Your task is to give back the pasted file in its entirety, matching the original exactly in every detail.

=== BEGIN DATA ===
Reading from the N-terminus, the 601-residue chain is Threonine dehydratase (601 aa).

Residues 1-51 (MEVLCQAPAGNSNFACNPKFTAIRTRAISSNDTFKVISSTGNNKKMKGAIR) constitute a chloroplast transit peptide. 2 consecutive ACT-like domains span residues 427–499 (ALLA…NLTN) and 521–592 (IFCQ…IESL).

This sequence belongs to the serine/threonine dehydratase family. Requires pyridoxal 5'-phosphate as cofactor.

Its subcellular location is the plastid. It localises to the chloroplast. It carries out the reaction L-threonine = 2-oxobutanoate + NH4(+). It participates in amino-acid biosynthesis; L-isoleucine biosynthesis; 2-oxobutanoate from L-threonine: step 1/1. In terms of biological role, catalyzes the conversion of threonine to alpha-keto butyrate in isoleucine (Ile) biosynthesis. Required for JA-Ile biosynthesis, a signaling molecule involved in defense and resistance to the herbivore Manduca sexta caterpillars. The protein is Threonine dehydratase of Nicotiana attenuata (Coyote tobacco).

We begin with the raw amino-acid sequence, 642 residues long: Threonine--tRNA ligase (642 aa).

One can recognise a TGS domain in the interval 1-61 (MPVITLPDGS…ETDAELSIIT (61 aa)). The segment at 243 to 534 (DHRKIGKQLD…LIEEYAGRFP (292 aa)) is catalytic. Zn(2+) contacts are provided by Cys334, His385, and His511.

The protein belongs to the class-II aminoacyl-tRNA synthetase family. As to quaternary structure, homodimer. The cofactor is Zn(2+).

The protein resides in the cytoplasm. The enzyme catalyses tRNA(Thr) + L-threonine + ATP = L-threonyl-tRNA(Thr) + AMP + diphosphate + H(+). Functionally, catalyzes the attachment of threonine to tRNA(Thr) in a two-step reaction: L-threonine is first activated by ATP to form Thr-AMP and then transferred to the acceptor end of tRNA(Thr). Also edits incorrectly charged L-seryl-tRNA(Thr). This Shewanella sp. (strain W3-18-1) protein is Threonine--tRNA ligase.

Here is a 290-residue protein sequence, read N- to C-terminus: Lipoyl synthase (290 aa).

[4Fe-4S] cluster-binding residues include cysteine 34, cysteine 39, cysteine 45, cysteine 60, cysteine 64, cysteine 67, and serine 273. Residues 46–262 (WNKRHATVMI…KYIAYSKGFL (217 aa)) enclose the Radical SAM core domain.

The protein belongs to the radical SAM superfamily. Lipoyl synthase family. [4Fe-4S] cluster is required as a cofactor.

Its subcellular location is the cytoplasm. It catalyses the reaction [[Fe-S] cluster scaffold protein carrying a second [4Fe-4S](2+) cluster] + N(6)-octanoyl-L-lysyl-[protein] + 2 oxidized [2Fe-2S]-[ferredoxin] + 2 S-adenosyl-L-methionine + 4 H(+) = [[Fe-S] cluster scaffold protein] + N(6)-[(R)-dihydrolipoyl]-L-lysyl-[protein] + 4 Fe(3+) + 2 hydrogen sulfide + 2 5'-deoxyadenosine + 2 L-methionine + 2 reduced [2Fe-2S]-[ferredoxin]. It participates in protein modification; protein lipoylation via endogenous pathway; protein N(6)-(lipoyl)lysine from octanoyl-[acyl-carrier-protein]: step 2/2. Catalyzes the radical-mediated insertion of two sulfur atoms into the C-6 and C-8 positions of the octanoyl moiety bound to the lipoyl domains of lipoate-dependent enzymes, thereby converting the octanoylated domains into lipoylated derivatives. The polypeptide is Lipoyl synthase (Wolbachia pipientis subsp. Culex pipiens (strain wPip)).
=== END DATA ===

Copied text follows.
Reading from the N-terminus, the 601-residue chain is Threonine dehydratase (601 aa).

Residues 1-51 (MEVLCQAPAGNSNFACNPKFTAIRTRAISSNDTFKVISSTGNNKKMKGAIR) constitute a chloroplast transit peptide. 2 consecutive ACT-like domains span residues 427–499 (ALLA…NLTN) and 521–592 (IFCQ…IESL).

This sequence belongs to the serine/threonine dehydratase family. Requires pyridoxal 5'-phosphate as cofactor.

Its subcellular location is the plastid. It localises to the chloroplast. It carries out the reaction L-threonine = 2-oxobutanoate + NH4(+). It participates in amino-acid biosynthesis; L-isoleucine biosynthesis; 2-oxobutanoate from L-threonine: step 1/1. In terms of biological role, catalyzes the conversion of threonine to alpha-keto butyrate in isoleucine (Ile) biosynthesis. Required for JA-Ile biosynthesis, a signaling molecule involved in defense and resistance to the herbivore Manduca sexta caterpillars. The protein is Threonine dehydratase of Nicotiana attenuata (Coyote tobacco).

We begin with the raw amino-acid sequence, 642 residues long: Threonine--tRNA ligase (642 aa).

One can recognise a TGS domain in the interval 1-61 (MPVITLPDGS…ETDAELSIIT (61 aa)). The segment at 243 to 534 (DHRKIGKQLD…LIEEYAGRFP (292 aa)) is catalytic. Zn(2+) contacts are provided by Cys334, His385, and His511.

The protein belongs to the class-II aminoacyl-tRNA synthetase family. As to quaternary structure, homodimer. The cofactor is Zn(2+).

The protein resides in the cytoplasm. The enzyme catalyses tRNA(Thr) + L-threonine + ATP = L-threonyl-tRNA(Thr) + AMP + diphosphate + H(+). Functionally, catalyzes the attachment of threonine to tRNA(Thr) in a two-step reaction: L-threonine is first activated by ATP to form Thr-AMP and then transferred to the acceptor end of tRNA(Thr). Also edits incorrectly charged L-seryl-tRNA(Thr). This Shewanella sp. (strain W3-18-1) protein is Threonine--tRNA ligase.

Here is a 290-residue protein sequence, read N- to C-terminus: Lipoyl synthase (290 aa).

[4Fe-4S] cluster-binding residues include cysteine 34, cysteine 39, cysteine 45, cysteine 60, cysteine 64, cysteine 67, and serine 273. Residues 46–262 (WNKRHATVMI…KYIAYSKGFL (217 aa)) enclose the Radical SAM core domain.

The protein belongs to the radical SAM superfamily. Lipoyl synthase family. [4Fe-4S] cluster is required as a cofactor.

Its subcellular location is the cytoplasm. It catalyses the reaction [[Fe-S] cluster scaffold protein carrying a second [4Fe-4S](2+) cluster] + N(6)-octanoyl-L-lysyl-[protein] + 2 oxidized [2Fe-2S]-[ferredoxin] + 2 S-adenosyl-L-methionine + 4 H(+) = [[Fe-S] cluster scaffold protein] + N(6)-[(R)-dihydrolipoyl]-L-lysyl-[protein] + 4 Fe(3+) + 2 hydrogen sulfide + 2 5'-deoxyadenosine + 2 L-methionine + 2 reduced [2Fe-2S]-[ferredoxin]. It participates in protein modification; protein lipoylation via endogenous pathway; protein N(6)-(lipoyl)lysine from octanoyl-[acyl-carrier-protein]: step 2/2. Catalyzes the radical-mediated insertion of two sulfur atoms into the C-6 and C-8 positions of the octanoyl moiety bound to the lipoyl domains of lipoate-dependent enzymes, thereby converting the octanoylated domains into lipoylated derivatives. The polypeptide is Lipoyl synthase (Wolbachia pipientis subsp. Culex pipiens (strain wPip)).